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Nuclear Medicine For Your Child

Nuclear Medicine For Your Child - What it is

What happens during a nuclear medicine procedure?
A nuclear medicine procedure involves the use of a radioactive agent (radiopharmaceutical) and some sophisticated instruments. The procedure is safe. The only discomfort occurs only when we set an intravenous plug in your child’s hand or foot, and give a small injection of radiopharmaceutical.

Images are taken either immediately or within the next few hours, depending on the type of procedure required. Your child will lie on a couch and a gamma camera will take the images by picking up signals from the injected radiopharmaceutical in your child. The camera itself does not produce radiation.

What is a radiopharmaceutical? Is it safe?
It is a chemical compound that contains a small and safe amount of radioactive substance with a very short half-life. That is, the substance ceases to be radioactive within a day. Please kindly alert us If the main caregiver of the child is an expecting mother.

Should my child be hospitalised for the procedure?
No hospital stay is needed for the procedure. However, if your child is hospitalised on the appointment day, please tell the ward staff to inform the Department of Diagnostic Imaging.

Will my child be sedated for the procedure?
Often, we need to sedate babies and children under seven years old to keep them still when the camera is taking the images. Keeping still is essential for clear imaging.

Who performs the procedure?
A radiologist (a doctor specialising in radiology) will inject the radiopharmaceutical. A radiographer (a trained technologist) will control the camera and take the images. Afterwhich, the radiologist will analyse and report the images.

Who will tell us the result? And when?
When the report is ready, the doctor in the clinic or ward will review it, together with the results of other tests that your child may have done. The doctor will discuss the findings with you during your child’s medical review.

Are there any special preparations for nuclear medicine procedures?
To reduce his/her anxiety and gain his/her cooperation, please assure your child that the procedure is safe and relatively painless.

For babies and young children who need sedation fasting is necessary for their safety. The minimum fasting time is three hours before sedation. No food or drink is allowed during this time.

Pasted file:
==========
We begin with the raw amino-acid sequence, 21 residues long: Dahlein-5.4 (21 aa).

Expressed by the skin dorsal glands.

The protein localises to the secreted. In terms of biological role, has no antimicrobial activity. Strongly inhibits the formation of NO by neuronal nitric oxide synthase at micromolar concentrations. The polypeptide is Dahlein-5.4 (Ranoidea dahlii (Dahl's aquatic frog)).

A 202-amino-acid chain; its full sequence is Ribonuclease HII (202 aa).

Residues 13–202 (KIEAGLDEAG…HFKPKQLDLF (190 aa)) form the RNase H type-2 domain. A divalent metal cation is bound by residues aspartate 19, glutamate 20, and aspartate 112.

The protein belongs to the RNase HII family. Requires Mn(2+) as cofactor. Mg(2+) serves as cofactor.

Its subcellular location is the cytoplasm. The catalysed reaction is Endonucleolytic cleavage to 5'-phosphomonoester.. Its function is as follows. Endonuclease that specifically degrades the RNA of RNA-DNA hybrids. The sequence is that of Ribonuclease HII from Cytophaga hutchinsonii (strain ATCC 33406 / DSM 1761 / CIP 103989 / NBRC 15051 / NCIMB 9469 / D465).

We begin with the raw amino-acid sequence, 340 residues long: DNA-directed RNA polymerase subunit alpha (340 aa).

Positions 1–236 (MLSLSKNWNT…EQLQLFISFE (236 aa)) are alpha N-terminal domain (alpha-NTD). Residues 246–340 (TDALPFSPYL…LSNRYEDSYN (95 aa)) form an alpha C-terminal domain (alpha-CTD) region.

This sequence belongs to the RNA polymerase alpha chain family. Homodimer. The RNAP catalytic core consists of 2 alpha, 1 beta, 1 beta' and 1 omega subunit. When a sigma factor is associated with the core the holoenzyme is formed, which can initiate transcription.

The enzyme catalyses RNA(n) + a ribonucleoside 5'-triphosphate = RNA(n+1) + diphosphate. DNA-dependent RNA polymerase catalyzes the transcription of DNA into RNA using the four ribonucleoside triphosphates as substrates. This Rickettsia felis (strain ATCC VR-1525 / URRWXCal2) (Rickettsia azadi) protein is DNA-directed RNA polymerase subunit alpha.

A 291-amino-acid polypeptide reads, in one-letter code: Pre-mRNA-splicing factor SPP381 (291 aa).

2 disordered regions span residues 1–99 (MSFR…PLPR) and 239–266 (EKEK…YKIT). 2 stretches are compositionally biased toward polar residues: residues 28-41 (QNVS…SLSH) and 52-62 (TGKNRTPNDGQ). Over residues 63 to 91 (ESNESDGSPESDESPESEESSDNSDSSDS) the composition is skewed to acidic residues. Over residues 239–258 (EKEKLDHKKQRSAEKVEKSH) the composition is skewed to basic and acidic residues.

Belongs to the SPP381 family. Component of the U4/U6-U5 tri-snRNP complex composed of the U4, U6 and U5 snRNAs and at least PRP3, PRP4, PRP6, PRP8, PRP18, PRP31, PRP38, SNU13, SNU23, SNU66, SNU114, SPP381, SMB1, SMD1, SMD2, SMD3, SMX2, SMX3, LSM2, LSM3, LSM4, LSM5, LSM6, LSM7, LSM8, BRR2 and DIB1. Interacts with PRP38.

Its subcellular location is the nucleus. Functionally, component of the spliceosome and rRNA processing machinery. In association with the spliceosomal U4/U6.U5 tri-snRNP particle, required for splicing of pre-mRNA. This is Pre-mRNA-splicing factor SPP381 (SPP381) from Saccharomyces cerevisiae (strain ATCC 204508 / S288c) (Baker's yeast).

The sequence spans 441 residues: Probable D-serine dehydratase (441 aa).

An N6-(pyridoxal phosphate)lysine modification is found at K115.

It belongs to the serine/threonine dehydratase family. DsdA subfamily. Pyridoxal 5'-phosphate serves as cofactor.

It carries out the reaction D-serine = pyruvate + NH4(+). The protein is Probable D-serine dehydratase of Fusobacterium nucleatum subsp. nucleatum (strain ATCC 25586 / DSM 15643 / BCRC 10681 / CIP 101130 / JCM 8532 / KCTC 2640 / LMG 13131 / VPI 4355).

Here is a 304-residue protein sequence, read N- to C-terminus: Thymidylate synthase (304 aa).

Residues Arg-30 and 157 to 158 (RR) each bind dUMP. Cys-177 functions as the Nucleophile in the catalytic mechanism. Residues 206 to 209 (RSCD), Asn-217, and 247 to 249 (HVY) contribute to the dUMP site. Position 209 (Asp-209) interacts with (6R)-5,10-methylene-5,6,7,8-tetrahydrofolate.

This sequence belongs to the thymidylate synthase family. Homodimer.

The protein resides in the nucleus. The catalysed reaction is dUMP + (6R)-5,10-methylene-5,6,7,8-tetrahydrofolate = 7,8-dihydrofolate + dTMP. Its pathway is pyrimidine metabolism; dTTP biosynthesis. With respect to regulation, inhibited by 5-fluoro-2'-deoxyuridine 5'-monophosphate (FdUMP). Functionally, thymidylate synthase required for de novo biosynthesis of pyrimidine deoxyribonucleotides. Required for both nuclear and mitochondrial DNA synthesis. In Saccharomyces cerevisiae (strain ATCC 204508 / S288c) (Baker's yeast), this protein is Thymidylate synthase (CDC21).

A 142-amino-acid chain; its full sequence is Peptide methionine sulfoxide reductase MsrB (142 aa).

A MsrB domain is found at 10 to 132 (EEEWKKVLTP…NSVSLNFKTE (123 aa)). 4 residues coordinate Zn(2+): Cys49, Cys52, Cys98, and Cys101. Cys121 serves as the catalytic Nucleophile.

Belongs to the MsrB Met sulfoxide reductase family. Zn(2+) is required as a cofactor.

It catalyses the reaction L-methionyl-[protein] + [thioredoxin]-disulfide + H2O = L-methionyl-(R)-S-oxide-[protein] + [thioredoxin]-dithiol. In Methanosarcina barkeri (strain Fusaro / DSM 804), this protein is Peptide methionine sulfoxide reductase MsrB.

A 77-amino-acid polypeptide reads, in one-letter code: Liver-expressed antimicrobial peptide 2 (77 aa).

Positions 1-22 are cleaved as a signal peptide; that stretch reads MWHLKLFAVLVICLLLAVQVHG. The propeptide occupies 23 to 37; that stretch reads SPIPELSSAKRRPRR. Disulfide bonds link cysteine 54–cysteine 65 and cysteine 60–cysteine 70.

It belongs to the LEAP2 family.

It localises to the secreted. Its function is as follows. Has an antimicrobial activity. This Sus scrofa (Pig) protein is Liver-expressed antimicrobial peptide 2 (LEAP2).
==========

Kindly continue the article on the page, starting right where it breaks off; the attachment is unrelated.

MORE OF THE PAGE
The last meal before sedation should be light, comprising a milk feed for babies, or one cup of milk, one slice of plain bread or two pieces of plain biscuits for older children. A heavy, oily meal will cause vomiting and severe complications.

For sedation to be safe, your child should be free from upper respiratory tract infection (eg. cough, cold, or flu). If your child is unwell, please call us to reschedule the procedure. If your child requires sedation, the mother, father or the legal guardian must accompany him/her to give written consent.

How long will the visit take?
Please be prepared to spend a few hours for the nuclear medicine visit. The time required varies according to the type of examination needed. Please note the arrival time given and inform us if you are likely to be late. As your child may need to spend a few hours during the visit, you may wish to bring along his / her favourite book or toy. Bring along a milk feed if your child needs one after the scan. A stroller may also be helpful as your child may be tired and drowsy.

How soon should I inform the hospital if I need to reschedule the procedure?
If your child is ill or you are unable to keep the appointment for other reasons, please inform us at least one working day in advance to reschedule the procedure. We do appreciate your early notice because the radiopharmaceutical is individually prepared for your child in a special laboratory outside the hospital and it must be discarded if not used, and would be charged into the billing accordingly.

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Nuclear Medicine For Your Child - Causes and Risk Factors

Nuclear Medicine For Your Child - Diagnosis

Nuclear Medicine For Your Child - Treatments

Nuclear Medicine For Your Child - Preparing for surgery

Nuclear Medicine For Your Child - Post-surgery care

Nuclear Medicine For Your Child - Other Information

  • Updated on 2020-03-05T16:00:00Z
The information provided is not intended as medical advice. Terms of use. Information provided by SingHealth

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